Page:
"I do respect [Haye] as a boxer," Klitschko said. "He's talented and he can do certain things. But he's done. I'm glad such a bastard like David Haye exists. He definitely did something stupid with that T-shirt. He knows that it was stupid. He says now he has no regrets. He has regrets. He's not wearing it anymore."

And the game plan?

"He's going to eat my jab," Klitschko said. "Then I am going to put him down."

Last year, promoters Lou DiBella and Gary Shaw embarked on a scouting trip to Puerto Rico. They went to see Jose Pedraza, a flashy lightweight oozing with big-time talent. They were also tipped off to another prospect: welterweight Thomas Dulorme, who was blitzing his way through the competition at local shows.

"[Promoter] Javier Botillo told us, 'You have to see this kid, he's a f---ing animal,' " DiBella said. "He said he was the best fighter on the island. We saw him and said, 'This kid is ridiculous.' We snapped him up right away.'"

DiBella has moved Dulorme along quickly, giving him prominent placement on HBO cards headlined by Sergio Martinez and Victor Ortiz. Dulorme has responded. The 5-foot-10 welterweight dropped Guillermo Valdes in the second round in March and a month later knocked out Harrison Cuello so hard that he needed to be taken from the arena on a stretcher.

Last Friday, Dulorme (11-0) took his toughest fight to date, against former welterweight titleholder DeMarcus "Chop Chop" Corley, a gatekeeper of sorts who has been in the ring with Floyd Mayweather, Miguel Cotto and Zab Judah. Dulorme went 10 rounds for the first time in his career. He struggled to consistently throw his jab against the crafty Corley and at times displayed ragged defense. But Dulorme put the durable Corley down in the third round and won 99-90 on all three scorecards.

DiBella plans to bring Dulorme back quickly against another veteran -- "maybe not someone so long in the tooth," he said -- and believes that the Puerto Rican prospect will be ready to challenge for a title within a year.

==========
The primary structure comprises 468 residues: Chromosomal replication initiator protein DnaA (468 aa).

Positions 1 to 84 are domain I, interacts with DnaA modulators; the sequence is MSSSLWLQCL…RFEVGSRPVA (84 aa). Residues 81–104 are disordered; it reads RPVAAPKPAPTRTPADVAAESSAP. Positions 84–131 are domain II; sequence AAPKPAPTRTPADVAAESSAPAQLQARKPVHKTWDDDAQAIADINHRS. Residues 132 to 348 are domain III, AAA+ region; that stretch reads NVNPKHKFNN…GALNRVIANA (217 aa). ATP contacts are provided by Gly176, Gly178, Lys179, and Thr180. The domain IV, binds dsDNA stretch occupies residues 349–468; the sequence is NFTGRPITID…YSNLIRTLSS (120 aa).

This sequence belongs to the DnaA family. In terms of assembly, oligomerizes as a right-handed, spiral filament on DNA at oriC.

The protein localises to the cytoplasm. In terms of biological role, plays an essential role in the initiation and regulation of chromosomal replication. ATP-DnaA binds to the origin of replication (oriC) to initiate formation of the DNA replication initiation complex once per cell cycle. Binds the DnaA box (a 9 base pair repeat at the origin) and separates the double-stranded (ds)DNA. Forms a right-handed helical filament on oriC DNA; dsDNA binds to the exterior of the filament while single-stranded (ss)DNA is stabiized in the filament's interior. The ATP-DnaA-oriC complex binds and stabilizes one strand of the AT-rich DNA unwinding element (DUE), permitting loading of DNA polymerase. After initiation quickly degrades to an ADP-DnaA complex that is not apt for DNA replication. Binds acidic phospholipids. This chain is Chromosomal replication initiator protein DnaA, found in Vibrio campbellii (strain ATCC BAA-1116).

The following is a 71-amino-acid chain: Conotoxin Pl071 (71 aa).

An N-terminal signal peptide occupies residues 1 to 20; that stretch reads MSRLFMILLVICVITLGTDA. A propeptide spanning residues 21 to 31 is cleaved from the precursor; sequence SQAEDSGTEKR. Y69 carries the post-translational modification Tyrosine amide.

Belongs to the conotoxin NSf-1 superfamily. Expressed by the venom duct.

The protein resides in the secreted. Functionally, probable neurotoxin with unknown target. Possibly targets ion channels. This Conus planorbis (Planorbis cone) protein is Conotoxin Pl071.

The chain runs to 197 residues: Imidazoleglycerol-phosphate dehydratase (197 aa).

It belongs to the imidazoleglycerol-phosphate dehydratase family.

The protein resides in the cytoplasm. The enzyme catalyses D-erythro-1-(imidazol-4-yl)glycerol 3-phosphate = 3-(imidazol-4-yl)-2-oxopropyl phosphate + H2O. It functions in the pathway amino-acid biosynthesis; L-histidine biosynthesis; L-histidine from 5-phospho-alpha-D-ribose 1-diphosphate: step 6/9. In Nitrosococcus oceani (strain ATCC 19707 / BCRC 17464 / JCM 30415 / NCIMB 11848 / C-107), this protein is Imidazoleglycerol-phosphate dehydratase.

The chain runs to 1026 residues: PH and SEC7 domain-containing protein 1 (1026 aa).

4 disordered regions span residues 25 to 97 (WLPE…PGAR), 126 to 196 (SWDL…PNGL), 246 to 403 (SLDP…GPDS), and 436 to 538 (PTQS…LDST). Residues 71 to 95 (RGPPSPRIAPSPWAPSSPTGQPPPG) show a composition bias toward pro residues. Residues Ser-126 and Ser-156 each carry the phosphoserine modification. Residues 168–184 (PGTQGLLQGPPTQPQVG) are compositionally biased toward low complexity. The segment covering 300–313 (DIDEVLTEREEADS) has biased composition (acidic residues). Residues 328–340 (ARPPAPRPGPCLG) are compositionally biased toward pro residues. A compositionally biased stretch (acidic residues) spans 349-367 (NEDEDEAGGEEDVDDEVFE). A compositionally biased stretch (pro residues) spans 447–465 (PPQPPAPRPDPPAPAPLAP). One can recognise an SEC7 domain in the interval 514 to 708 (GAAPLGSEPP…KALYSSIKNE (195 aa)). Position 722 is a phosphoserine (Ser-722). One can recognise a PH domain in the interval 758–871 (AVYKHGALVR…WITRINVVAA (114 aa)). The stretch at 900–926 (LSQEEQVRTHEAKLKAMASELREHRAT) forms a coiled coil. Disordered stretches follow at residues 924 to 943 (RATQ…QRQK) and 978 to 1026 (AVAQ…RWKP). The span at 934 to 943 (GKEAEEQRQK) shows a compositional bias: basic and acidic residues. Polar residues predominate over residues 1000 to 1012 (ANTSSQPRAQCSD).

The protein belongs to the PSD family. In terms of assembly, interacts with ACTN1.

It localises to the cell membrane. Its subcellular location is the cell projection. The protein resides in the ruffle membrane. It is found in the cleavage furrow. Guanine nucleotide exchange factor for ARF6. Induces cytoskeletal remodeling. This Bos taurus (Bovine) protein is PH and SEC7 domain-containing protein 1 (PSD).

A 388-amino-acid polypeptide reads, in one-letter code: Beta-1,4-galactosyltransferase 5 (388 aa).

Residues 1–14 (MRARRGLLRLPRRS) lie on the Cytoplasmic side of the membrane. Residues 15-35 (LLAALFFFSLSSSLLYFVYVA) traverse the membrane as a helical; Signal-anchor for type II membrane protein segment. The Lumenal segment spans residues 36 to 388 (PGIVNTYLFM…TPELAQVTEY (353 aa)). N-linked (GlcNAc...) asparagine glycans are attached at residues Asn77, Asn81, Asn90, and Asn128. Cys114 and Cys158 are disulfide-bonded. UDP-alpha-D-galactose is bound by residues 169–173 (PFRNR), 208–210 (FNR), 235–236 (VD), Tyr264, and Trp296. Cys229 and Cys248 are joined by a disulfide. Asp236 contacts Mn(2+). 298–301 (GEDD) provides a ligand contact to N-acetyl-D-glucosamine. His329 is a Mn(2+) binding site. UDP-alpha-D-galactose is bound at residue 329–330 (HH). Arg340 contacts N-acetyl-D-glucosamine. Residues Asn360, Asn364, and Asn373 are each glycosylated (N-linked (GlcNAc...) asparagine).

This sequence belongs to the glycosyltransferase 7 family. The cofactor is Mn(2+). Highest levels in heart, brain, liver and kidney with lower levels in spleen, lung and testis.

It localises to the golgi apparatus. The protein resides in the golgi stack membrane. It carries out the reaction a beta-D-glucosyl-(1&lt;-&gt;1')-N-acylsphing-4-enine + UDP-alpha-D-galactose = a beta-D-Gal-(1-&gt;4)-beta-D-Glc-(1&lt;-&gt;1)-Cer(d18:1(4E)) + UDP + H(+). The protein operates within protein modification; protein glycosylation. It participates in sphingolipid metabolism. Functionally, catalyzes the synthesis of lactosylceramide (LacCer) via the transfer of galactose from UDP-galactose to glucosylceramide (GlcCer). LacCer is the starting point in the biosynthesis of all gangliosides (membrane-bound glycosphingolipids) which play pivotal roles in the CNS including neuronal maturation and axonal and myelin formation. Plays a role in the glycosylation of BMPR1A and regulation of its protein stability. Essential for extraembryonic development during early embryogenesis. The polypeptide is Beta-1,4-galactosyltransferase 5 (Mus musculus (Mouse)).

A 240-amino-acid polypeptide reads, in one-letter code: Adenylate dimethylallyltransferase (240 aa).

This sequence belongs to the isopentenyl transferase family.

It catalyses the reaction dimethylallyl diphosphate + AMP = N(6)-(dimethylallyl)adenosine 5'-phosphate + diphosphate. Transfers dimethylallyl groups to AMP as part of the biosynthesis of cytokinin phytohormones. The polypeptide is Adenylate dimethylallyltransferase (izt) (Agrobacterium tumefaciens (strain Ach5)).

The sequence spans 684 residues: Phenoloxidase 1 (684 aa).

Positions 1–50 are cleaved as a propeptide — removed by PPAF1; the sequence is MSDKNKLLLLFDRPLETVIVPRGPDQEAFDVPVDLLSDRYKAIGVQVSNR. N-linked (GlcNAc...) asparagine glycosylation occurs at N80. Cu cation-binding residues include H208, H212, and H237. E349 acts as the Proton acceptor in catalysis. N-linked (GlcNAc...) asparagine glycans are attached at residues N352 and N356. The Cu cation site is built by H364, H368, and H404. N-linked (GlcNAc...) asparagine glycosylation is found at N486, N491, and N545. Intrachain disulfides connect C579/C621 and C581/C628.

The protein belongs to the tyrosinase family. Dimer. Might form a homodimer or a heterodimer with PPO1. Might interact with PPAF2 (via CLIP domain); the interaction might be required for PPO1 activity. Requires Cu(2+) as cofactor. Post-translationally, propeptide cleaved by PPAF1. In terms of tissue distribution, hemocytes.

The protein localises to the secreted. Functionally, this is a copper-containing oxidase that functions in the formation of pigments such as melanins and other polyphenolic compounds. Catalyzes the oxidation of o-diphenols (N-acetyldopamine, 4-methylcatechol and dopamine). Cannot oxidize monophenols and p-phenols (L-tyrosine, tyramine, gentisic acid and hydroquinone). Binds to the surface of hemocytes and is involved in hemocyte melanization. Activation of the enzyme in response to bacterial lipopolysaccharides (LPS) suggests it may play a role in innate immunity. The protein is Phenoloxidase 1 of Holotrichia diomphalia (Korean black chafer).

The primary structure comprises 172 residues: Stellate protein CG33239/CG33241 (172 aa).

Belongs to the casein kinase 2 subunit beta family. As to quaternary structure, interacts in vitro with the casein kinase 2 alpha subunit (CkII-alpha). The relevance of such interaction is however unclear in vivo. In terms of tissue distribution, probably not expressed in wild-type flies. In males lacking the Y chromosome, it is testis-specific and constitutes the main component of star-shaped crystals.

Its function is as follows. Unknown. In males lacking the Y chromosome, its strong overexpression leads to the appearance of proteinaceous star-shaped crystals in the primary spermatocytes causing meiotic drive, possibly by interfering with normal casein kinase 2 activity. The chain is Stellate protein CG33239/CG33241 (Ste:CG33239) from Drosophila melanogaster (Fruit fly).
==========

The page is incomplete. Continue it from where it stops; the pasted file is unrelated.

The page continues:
"He's ferocious, has tremendous punching power and he can box," DiBella said. "He's one of the meanest guys I have ever seen in the ring."

"I am very disappointed in Cotto. He has no balls to face me."-- Lineal middleweight champion Sergio Martinez, to ESPN.com's Dan Rafael. Martinez had been chasing a lucrative showdown with Miguel Cotto, a junior middleweight titleholder. The fighters' relationship has been strained since Cotto refused to shake Martinez's hand at an event in Mexico earlier this year.

"The sad thing is @AmirKingKhan gotta pay for y'all Big mouth's. Sorry Amir thank ya fans 4 this one."-- Zab Judah, who will face Amir Khan in a junior welterweight unification fight on July 23.

Five upcoming under-the-radar fights that interest me.

Deontay Wilder vs. Damon Reed (Saturday): Wilder's raw -- OK, he's really raw -- but with the heavyweight division starving for an American contender, the 6-foot-7 bronze medalist from the 2008 Olympics might be its best shot. Reed, 39, is a former world title challenger who has been in with fringe contenders James Toney and Hasim Rahman. It's a (very) small step up for Wilder, who is being moved along incrementally by Golden Boy.